Pacific – Last week, seven participants from the Pacific Climate Warriors and Pacific Conference of Churches completed an online training in Suva, Fiji, on the assembly and maintenance of basic PV solar power systems. This was led by the Institute of Climate and Sustainable Cities (ICSC).
This act of community resilience was in anticipation of the UN Intergovernmental Panel on Climate Change (IPCC) report on Climate Impacts to be released on Monday, 28th February. The report is expected to indicate that the climate crisis will cause unprecedented damages, unless governments take urgent measures to lower emissions.
Joseph Sikulu, 350.org Pacific Regional Managing Director says:
“The severe climate impacts outlined by the IPCC report are a lived reality for the Pacific, this is not new to us. We continue to build solutions and resilience to these impacts through innovation, leadership at high-level climate negotiations, and centuries of indigenous knowledge. But the burden shouldn’t have to fall on us. It is time for those most responsible for the climate crisis to redirect the flow of money out of fossil fuels and into just and community-led solutions.”
The IPCC’s findings, signed off by 195 governments, will show that the most marginalised and vulnerable people are already being hit hardest by a range of devastating climate impacts from wildfires to flooding. In response, climate activists around the world are launching a series of offline and online actions to keep fossil fuels in the ground and build a sustainable future for all.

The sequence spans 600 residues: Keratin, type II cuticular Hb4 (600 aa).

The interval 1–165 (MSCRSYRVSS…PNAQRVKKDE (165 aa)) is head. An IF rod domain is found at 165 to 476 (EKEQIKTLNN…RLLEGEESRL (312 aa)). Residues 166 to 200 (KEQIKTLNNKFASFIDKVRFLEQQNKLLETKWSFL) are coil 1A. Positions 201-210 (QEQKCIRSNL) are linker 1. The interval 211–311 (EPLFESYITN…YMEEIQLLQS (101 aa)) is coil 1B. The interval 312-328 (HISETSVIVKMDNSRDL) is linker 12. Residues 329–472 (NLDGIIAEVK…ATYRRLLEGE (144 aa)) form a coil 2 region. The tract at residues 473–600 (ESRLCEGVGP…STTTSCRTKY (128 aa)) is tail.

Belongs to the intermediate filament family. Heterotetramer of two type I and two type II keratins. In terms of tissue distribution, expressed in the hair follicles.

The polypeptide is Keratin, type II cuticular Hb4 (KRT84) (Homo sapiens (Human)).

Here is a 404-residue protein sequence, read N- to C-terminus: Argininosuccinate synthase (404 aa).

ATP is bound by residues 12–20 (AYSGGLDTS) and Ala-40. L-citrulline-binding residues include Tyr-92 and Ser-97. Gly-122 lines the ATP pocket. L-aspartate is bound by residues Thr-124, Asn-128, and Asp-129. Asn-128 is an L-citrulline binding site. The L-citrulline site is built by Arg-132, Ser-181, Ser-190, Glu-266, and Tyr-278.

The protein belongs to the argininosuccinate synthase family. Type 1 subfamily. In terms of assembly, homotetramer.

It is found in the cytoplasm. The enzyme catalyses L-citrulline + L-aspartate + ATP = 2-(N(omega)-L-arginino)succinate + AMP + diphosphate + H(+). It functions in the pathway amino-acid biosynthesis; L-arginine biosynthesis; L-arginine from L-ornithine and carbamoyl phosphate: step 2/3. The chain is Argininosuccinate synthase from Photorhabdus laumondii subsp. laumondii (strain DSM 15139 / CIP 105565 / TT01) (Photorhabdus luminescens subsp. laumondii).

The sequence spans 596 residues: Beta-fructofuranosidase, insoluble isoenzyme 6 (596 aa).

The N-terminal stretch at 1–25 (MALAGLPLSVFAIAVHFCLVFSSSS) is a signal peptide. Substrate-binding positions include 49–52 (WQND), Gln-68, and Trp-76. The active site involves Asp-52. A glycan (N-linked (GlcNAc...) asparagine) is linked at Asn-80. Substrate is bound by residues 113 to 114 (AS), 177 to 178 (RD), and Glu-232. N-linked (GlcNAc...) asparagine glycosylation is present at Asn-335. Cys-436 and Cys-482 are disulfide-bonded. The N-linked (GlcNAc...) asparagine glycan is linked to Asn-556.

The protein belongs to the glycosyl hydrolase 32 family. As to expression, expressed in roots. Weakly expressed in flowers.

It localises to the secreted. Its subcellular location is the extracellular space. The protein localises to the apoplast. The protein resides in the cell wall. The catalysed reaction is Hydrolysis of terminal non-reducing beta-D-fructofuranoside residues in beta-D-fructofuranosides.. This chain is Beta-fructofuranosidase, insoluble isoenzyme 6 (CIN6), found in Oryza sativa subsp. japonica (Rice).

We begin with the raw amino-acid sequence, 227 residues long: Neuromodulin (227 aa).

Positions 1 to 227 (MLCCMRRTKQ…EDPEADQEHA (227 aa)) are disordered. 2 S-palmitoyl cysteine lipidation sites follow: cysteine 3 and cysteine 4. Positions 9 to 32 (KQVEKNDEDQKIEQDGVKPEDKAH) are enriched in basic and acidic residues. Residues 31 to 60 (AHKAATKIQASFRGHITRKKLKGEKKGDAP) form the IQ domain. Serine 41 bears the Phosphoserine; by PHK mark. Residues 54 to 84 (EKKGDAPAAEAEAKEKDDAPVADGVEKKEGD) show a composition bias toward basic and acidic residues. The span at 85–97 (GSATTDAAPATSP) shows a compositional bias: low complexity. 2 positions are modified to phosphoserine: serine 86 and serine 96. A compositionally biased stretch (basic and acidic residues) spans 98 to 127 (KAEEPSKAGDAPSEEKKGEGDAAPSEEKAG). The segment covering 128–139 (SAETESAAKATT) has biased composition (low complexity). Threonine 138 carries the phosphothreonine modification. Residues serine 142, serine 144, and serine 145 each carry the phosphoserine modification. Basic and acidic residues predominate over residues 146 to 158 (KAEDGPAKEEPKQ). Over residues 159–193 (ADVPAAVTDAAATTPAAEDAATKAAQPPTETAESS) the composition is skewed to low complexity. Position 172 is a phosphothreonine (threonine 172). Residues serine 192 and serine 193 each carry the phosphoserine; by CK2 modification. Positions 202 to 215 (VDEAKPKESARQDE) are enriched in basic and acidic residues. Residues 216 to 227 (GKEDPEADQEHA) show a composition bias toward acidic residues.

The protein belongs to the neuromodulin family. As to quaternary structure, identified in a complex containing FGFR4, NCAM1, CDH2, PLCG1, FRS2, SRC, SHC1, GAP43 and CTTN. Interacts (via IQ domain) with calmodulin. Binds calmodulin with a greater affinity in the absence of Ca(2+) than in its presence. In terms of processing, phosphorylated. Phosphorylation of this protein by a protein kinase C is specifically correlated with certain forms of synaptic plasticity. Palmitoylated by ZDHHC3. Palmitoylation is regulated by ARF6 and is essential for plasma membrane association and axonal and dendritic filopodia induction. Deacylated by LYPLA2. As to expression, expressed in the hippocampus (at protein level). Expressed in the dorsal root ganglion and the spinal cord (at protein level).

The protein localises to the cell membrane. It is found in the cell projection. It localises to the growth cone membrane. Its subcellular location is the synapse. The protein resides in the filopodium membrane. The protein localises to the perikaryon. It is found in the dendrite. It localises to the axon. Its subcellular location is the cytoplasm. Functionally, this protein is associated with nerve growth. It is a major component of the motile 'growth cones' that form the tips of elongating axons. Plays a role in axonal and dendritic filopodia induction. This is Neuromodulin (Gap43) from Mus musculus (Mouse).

Alisi Rabukawaqa, Fijian Pacific Climate Warrior says:
“The IPCC report will highlight what communities in countries like Fiji and the Philippines already know – that climate impacts are increasingly frequent and devastating, and we have a decreasing window of time to prevent the worst of all possible futures. Initiatives like the Solar Scholars training are an example of frontline communities taking solutions to this crisis into their own hands.”
In the 3-day Solar Scholars Training held from February 22-24, participants learnt the basics of electricity solar energy and how to assemble basic solar power systems that can be used in community activities or disaster situations. ICSC’s RE-Charge Pilipinas team guided the assembly of a 300-watt solar photovoltaic (PV) community charging system online from their office in Tacloban City, Leyte.
The solar power system built in these sessions was donated to the Pacific Conference of Churches who will use it as a community charging hub.
The Solar Scholars program was created by ICSC and launched in the Philippines as a response to energy access grossly overlooked during disasters, and the harsh lessons Typhoon Haiyan taught the Philippines and the world in 2013. There are now over 400 Solar Scholars across the Philippines.
Arturo Tahup, Associate for Community Resilience, ICSC, says:
“Harnessing solar and other renewable energy is not just a means of climate change mitigation. It must be considered an integral part of humanitarian response and even long-term development planning. Solar Scholars continue to pay it forward in action, showing support and solidarity across oceans with the training in Fiji. With the severity of climate impacts outlined in the recent IPCC report, and both countries on the frontlines of the climate crisis, this is as crucial as ever.”
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